author address [Catry, Teresa; Lourenco, Pedro M.] Univ Lisbon, Ctr Estudos Ambiente & Mar, Museu Nacl Hist Nat & Ciencia, Rua Escola Politecn 58, P-1250102 Lisbon, Portugal; [Lopes, Ricardo J.] Univ Porto, CIBIO, Ctr Invest Biodiversidade & Recursos Genet, InBIO Lab Associado, P-4485661 Vairao, Portugal; [Carneiro, Camilo] Univ Lisbon, Museu Nacl Hist Nat & Ciencia, Rua Escola Politecn 58, P-1250102 Lisbon, Portugal; [Alves, Jose A.] Univ Aveiro, Ctr Estudos Ambiente & Mar, Campus Univ Santiago, P-3180193 Aveiro, Portugal; [Alves, Jose A.] Univ Iceland, South Iceland Res Ctr, Tryggvagata 36, IS-800 Selfoss, Iceland; [Costa, Joana] Univ Lisbon, Dept Biol Anim, Fac Ciencias, P-1749016 Lisbon, Portugal; [Rguibi-Idrissi, Hamid] Univ Chouaib Doukkali, Equipe Rech Valorisat Ressources Nat & Biodiversi, Fac Sci, El Jadida 24000, Morocco; [Bearhop, Stuart] Univ Exeter, Ctr Ecol & Conservat, Penryn Campus, Penryn TR10 9EZ, Cornwall, England; [Piersma, Theunis] NIOZ Royal Netherlands Inst Sea Res, POB 59, NL-1790 AB Den Burg, Texel, Netherlands; [Piersma, Theunis] Univ Groningen, Anim Ecol Grp, Ctr Ecol & Evolutionary Studies, POB 11103, NL-9700 CC Groningen, Netherlands; [Granadeiro, Jose P.] Univ Lisbon, Dept Biol Anim, Fac Ciencias, Ctr Estudos Ambiente & Mar, P-1749016 Lisbon, Portugal
reprint address Catry, T (reprint author), Univ Lisbon, Ctr Estudos Ambiente & Mar, Museu Nacl Hist Nat & Ciencia, Rua Escola Politecn 58, P-1250102 Lisbon, Portugal.
e-mail address teresa.catry@gmail.com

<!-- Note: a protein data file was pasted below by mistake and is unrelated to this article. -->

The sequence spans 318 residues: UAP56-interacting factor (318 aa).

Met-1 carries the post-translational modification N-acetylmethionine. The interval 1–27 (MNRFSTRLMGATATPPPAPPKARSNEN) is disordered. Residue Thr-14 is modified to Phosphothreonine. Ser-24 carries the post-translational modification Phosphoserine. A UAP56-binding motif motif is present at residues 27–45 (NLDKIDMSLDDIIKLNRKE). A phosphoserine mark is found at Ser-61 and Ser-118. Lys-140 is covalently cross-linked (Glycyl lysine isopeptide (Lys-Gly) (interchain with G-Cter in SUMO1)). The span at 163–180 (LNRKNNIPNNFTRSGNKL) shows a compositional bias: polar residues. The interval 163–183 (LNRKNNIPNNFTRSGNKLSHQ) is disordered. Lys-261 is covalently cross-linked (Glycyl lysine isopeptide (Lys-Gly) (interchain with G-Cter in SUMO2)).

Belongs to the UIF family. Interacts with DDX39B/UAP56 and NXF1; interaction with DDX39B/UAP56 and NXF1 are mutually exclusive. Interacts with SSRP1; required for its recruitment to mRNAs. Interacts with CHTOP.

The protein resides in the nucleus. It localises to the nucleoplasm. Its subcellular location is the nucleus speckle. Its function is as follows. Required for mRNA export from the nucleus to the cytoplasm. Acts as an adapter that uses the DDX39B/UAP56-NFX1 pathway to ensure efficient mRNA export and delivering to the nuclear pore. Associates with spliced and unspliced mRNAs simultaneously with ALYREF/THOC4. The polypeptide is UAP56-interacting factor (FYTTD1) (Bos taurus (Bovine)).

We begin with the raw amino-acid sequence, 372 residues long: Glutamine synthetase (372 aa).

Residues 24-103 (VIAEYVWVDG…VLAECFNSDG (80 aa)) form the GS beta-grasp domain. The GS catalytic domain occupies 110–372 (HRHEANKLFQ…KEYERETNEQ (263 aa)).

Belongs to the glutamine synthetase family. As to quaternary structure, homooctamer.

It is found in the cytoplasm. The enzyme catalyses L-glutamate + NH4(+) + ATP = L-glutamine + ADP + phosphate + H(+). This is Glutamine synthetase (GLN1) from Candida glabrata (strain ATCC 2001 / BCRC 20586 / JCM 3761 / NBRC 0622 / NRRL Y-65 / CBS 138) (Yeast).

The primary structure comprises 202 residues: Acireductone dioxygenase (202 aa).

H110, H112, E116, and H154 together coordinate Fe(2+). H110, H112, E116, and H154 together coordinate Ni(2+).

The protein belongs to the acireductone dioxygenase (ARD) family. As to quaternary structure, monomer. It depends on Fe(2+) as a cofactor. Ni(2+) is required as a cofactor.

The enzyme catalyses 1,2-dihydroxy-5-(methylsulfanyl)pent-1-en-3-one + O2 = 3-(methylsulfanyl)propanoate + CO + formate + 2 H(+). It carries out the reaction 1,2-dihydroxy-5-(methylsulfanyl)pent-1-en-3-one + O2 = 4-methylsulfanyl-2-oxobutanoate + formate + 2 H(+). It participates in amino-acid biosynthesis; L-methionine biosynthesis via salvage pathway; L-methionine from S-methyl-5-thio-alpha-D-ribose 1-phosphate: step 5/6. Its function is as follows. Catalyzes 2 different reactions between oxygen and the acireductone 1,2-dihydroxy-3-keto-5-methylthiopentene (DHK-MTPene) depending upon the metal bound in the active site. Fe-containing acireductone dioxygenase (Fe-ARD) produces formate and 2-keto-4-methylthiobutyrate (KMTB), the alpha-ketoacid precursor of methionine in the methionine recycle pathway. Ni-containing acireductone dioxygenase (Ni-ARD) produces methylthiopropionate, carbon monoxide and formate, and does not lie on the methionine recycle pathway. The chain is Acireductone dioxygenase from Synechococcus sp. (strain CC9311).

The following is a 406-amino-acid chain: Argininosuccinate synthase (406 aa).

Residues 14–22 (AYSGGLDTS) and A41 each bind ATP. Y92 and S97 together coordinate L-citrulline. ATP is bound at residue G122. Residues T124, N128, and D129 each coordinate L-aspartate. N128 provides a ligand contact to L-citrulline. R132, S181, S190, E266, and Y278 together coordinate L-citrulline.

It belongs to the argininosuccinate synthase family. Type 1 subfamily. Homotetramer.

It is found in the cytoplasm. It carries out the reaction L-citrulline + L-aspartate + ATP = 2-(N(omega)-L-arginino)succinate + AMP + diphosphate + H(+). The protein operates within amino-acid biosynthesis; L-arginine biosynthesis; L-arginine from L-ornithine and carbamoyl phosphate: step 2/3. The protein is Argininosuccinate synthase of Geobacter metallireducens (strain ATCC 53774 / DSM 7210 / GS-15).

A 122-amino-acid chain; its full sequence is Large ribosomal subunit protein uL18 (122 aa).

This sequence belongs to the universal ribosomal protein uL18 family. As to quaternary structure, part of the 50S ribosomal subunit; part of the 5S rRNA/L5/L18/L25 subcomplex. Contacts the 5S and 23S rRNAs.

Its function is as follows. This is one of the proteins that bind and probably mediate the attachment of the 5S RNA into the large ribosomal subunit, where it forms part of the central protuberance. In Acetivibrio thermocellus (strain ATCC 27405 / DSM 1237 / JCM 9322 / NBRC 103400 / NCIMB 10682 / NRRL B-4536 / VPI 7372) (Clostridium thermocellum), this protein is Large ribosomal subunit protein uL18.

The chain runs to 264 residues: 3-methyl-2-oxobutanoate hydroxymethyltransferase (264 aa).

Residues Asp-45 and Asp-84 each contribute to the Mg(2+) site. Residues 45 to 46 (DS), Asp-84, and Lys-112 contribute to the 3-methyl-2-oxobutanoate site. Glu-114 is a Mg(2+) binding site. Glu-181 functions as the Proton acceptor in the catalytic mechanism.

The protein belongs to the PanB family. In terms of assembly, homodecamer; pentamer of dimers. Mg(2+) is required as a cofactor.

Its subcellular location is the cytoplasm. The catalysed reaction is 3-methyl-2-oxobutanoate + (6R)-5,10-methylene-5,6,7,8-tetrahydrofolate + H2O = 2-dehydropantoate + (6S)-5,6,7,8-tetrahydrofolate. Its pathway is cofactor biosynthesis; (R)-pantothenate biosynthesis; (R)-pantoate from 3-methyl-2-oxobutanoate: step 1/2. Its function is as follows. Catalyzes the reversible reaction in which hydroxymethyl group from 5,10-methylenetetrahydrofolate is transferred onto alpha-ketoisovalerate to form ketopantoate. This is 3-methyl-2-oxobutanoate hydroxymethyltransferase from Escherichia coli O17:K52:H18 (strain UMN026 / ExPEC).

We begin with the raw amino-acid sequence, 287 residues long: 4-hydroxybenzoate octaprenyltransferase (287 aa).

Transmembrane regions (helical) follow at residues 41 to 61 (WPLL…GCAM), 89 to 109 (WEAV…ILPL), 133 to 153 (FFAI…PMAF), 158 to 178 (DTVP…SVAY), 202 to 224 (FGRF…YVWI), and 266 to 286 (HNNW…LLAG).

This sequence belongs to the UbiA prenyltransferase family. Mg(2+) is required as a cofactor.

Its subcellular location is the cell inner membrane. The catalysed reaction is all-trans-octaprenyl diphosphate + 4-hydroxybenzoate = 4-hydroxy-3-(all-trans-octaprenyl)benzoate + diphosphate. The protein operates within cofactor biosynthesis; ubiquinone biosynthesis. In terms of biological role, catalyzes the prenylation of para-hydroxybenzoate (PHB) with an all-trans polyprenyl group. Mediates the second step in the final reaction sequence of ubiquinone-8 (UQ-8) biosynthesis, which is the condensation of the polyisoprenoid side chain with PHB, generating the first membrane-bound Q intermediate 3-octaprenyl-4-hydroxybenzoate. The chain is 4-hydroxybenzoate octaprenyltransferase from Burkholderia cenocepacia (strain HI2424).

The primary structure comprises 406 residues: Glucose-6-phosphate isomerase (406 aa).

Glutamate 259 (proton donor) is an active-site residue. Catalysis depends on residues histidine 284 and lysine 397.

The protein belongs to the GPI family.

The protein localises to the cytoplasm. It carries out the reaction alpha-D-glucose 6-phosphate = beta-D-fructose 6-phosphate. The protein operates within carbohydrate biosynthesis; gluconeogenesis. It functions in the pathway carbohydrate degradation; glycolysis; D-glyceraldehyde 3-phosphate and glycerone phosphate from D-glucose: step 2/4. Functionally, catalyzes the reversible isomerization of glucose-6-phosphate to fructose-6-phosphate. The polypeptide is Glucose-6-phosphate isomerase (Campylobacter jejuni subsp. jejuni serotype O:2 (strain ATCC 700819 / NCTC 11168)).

funding agency and grant number Fundacao para a Ciencia e Tecnologia, through Project
funding text Expeditions to Banc d'Arguin received the logistic support of Lemhaba Ould Yarba and the PNBA staff in Iwik station. Antonio Araujo (MAVA) provided support during expedition preparation, and colleagues from NIOZ, particularly Dr Piet van den Hout and Dr Jan van Gils helped with logistics and shared their expertise. We thank Alfredo da Silva, Aissa Regalla and other staff from IBAP, as well as Joaozinho Sa and Hamilton Monteiro (GPC), for their help and permission to work in Guinea-Bissau. Paulo Catry provided advice on Bijagos and Maria Dias, Miguel Lecoq and Mohamed Henriques helped during fieldwork. Latifa Joulami, Sara Pardal, Miguel Araujo and Luis da Silva participated in expeditions to Sidi Moussa, and Rhimou El Hamoumi provided logistic help. We also thank all volunteers helping in fieldwork at the Tejo estuary, in particular Joao Guilherme, Ines Catry, Pete Potts Ruth Croger and the Farlington Ringing Group. The manuscript beneficiated from the comments of two anonymous referees. All sampling was performed under permits 82/2012/COLH, 394/2014/CAPT, 213/2012, 226/2013 and 227/2014 (ICNB) and 22/2013 and 3/2014 (HCEFLCD). This study was supported by Fundacao para a Ciencia e Tecnologia, through Project
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cited reference count 50
times cited 1
total times cited count (wos, bci, and cscd) 1
publisher city HOBOKEN
publisher address 111 RIVER ST, HOBOKEN 07030-5774, NJ USA
issn 0269-8463
29-character source abbreviation FUNCT ECOL
iso source abbreviation Funct. Ecol.
publication date MAR
year published 2016
volume 30
issue 3
beginning page 468
ending page 478
digital object identifier (doi) 10.1111/1365-2435.12506
page count 11
web of science category Ecology
subject category Environmental Sciences & Ecology
document delivery number DH7CO
unique article identifier WOS:000372949000014
link http://dx.doi.org/10.1111/1365-2435.12506